This year's event is quite unlike recent years, as there are extended undulating sections. Surprisingly, though, analysis shows that the secret is in the climbs! That extra bit of effort on the climbs will allow you far more time for the long undulating parts.
As usual, the downhill sections are not quite as important. This is because you spend little time descending anyway, so any savings do not amount to much. This is probably as well as the descents are mainly narrow and twisty this year.
I have done some sums based on finishing the course in 10 hours. (harder than it sounds this year!)

Supposing you decide to climb at a moderate rate

Terrain Length Typical Speed Time
Climbs 17 miles - 3h 48m
Descents 25 miles 25 mph 1 hours
Rests     1 hour
Undulating 82 miles 19.4 mph 4h 14m
Total Time     10h 2m

This is based on 150 Watts climbing power for a rider + bike weighing 200lb (12 stone rider + 32lb of bike,clothes,water etc). Covering 82 miles of undulating terrain at 19.4mph would take some doing!

If you ware wondering what 150W represents, or what the climbing speed was - all will be revealed when you read on!

Increasing your climbing power to 200W gives you far more time for the undulating section, so your speed on these sections becomes more feasible.

Terrain Length Typical Speed Time
Climbs 17 miles - 2hr 48
Descents 25 miles 25 mph 1 hour
Rests     1 hour
Undulating 82 miles 15.76 mph 5hr 12m
Total Time     10hrs

The extra effort put into climbing means that you only need to do the undulating section at 15.76 mph average. This is far more feasible. In fact, with the help of the huge pelotons, you may be able to acheive a better average speed on the undulating sections than this. As always there is a happy medium. A good climbing power might be 175 Watts. We then get:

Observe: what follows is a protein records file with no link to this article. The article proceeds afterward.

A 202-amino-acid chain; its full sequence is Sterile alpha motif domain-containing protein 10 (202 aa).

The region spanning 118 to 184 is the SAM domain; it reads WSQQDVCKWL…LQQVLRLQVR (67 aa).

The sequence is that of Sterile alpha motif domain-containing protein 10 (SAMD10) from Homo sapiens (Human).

Terrain Length Typical Speed Time
Climbs 17 miles - 3hr 14m
Descents 25 miles 25 mph 1 hour
Rests     1 hour
Undulating 82 miles 17.2 mph 4hr 46m
Total Time     10hrs

This probably represents a good compromise target for the many riders who's target is to complete the Etape successfully. Climbing at these speeds for long periods requires a fair amount of training for most people!

One way to measure your wattage is on an exercise bike or turbo trainer with a well calibrated power meter.
Alternatively, find a convenient long hill with a steady gradient, cycle up it! Then find the gradient from an OS map (rise in meters/distance in meters). Alternatively some hills have gradients marked, or there are other simple ways of measuring gradients
Then use the simple formula:

Power (Watts) = 2 x Weight(lb) x Speed(mph) x Gradient (as a fraction)

For example, suppose you weigh 200lb with your bike, and want to climb a 7.5% gradient at 5mph.

we get:

2 x 200(lb) x 5(mph) x 0.075(gradient) = 150 (Watts)

This formula will only work for low speeds less than 10mph when rolling resistance and wind resistance are small. Also bear in mind that you need to consider a power level that is sustainable for over an hour.

I've worked out climbing speeds up each of the climbs in turn. I've done this for three weights of rider + bike - 200lb (= 90.5Kg), 225lb (= 101.8 Kg ) and 175lb (= 79.2Kg). Click here to view the spreadsheet.